Philadelphia Metropolis

Metropolis Report


Bicycle City III: Making the Future Work

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By Elise Vider

When bike advocates wax rhapsodic, sooner or later Copenhagen comes up.

The Danish city of about 500,000 has more bicycles than residents and a staggering 37 percent of the population commutes by bike --compared to Philadelphia's 1.6 percent. There are almost 35,000 bike parking spaces, a citywide network of bicycle lanes and traffic systems engineered to accommodate bicycles. Traffic lights turn green for cyclists six seconds before car signals and cars are required to stop behind bikes at many intersections to allow cyclists to make safe right turns.

Copenhagen Bike 2.jpgBy any measure, the biking culture in Philadelphia is a long way from Copenhagen's.   But the consensus is that, despite the friction inherent in introducing multitudes of bikes to our narrow streets, we're playing catch-up, fast. Bike advocates talk about the three "E's" -- education, enforcement and engineering -- and there is at least some progress to report on all those fronts.

Engineering, or the introduction of physical bicycle amenities, is probably the biggest success story so far. With 215 miles of bike lanes, Philadelphia, believe it or not, already has one of the largest bike networks of any U.S. city. But until the introduction last fall of the new east/west lanes on Spruce and Pine streets, only about four of those miles were in Center City.

The Philadelphia City Planning Commission is now at work on an update to the 1998 bicycle plan. The report, expected this summer, will identify streets where bicycle routes can be introduced, focusing for now on Center City, lower North, South and Northwest Philadelphia. The goal is to grow the citywide bike network to 300 miles of streets, relying mostly on simple treatments, such as signs and painted pavement markings. "Bicycles are a cheap date, compared to say, highway ramps," notes Alex Doty, executive director of the Bicycle Coalition of Greater Philadelphia.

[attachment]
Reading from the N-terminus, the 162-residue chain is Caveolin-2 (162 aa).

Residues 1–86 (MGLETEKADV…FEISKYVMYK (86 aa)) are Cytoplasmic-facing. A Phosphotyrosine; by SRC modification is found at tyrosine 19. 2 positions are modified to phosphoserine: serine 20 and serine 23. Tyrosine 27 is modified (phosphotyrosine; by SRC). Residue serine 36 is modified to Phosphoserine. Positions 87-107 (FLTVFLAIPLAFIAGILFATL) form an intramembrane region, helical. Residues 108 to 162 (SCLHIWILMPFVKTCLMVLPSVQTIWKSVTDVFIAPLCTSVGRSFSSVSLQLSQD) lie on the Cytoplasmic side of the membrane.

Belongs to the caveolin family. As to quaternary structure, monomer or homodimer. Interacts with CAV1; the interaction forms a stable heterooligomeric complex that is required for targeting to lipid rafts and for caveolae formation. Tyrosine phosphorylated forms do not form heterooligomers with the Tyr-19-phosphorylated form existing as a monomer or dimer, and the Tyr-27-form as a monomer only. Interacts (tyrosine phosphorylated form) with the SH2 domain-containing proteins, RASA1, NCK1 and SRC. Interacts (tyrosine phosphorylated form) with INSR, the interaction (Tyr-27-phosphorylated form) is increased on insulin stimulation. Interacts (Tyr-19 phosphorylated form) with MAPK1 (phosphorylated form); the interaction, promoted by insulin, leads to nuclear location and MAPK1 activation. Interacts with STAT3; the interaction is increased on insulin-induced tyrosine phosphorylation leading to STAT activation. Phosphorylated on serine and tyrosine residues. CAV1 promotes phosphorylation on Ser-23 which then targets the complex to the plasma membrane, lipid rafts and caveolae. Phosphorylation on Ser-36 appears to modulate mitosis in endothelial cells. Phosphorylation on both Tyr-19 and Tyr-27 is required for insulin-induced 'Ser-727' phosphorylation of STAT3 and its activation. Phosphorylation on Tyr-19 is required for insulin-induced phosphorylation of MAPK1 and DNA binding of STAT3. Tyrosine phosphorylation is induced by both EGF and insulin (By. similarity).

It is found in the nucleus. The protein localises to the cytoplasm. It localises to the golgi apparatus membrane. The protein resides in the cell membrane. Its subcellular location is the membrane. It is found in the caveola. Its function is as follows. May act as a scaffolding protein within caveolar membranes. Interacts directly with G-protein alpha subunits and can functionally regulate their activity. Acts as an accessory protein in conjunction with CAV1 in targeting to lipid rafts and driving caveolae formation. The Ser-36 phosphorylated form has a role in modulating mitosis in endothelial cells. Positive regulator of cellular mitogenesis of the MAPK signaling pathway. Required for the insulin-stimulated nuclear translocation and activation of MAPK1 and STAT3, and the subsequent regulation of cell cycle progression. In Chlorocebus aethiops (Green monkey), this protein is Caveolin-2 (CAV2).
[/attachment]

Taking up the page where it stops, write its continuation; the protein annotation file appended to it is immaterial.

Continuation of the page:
Bike parking is another essential piece of infrastructure and there is simply not enough of it. To begin to remedy the situation, the city recently installed about 1,400 inverted U-racks. About 2,000 parking meter poles, made obsolete with the introduction of parking meter kiosks, are being converted to bike racks in Center City and University City, bringing the total of city-installed racks to about 4,600. The Coalition has called for installation of 7,500 racks by the city over the next five years.

Bicycle parking is also starting to appear in unlikely places --for example the airport -- and there is a growing awareness of the need at major public gathering spaces such as cultural attractions, sports facilities, shopping centers and office buildings.

Enforcement of bicycle laws is a more complicated matter. Bike advocates are virtually unanimous in their frustration over efforts to crack down on cyclists without equal attention to all categories of road users, especially motorists. But that's where the agreement ends.

The Coalition urges bicyclists to strictly follow the rules of the road - stop at red lights and stop signs, no riding on the sidewalk - as called for by state law. Some purists put their foot down and count to three at every red light or stop sign. But many cyclists, even the most conscientious, argue that the rules don't always ensure bicycle safety.

Michael McGettigan, owner of Trophy Bikes and a longtime bicycle advocate, teaches bicycle education classes. But, he says, "If you stop at every red light and stop sign, you're always in the company of angry motorists. Savvy city cyclists perennially slip through stop signs and red lights to get out of phase with giant masses of cars."


As for riding on the sidewalk, he says. "At least once a week, I jump on the sidewalk to avoid a dangerous situation." Or, as one post on a biking blog put it, "I ride on a sidewalk from time to time, as I approach a final destination where the street is one-way opposite my direction of travel. The sidewalk is safer than illegally riding against traffic on a one-way street. If I ride on a sidewalk, I only do so where there are no or very few pedestrians around, and I always ride a lot slower than I would on a street."

After the outcry over the deaths of two pedestrians struck by bicycles in the fall, the police have begun occasional crackdowns on bicyclists in Center City, but there is a long way to go: in 2008, only 14 tickets were issued to cyclists.

What is really needed is an effective education campaign.  The Coalition's Bicycle Ambassadors hold educational events for cyclists from May to September and the city, as part of the new plan, is looking at policy issues involving education and enforcement. New York City is considered a good model, especially with its effective "Look" bike safety ad campaign.

Getting the balance right between the interests of cars and bicyclists in Philadelphia on all fronts is ongoing. But, as Doty, points out, "The changes that have happened in Philadelphia have happened with very little planning and very little encouragement until recently. Imagine what can happen in the next 10 years." Or as McGettigan reckons, "Five years ago, we were five percent. Now we're 20 percent of our way to Copenhagen."


Elise Vider is a writer and journalist who lives in Center City






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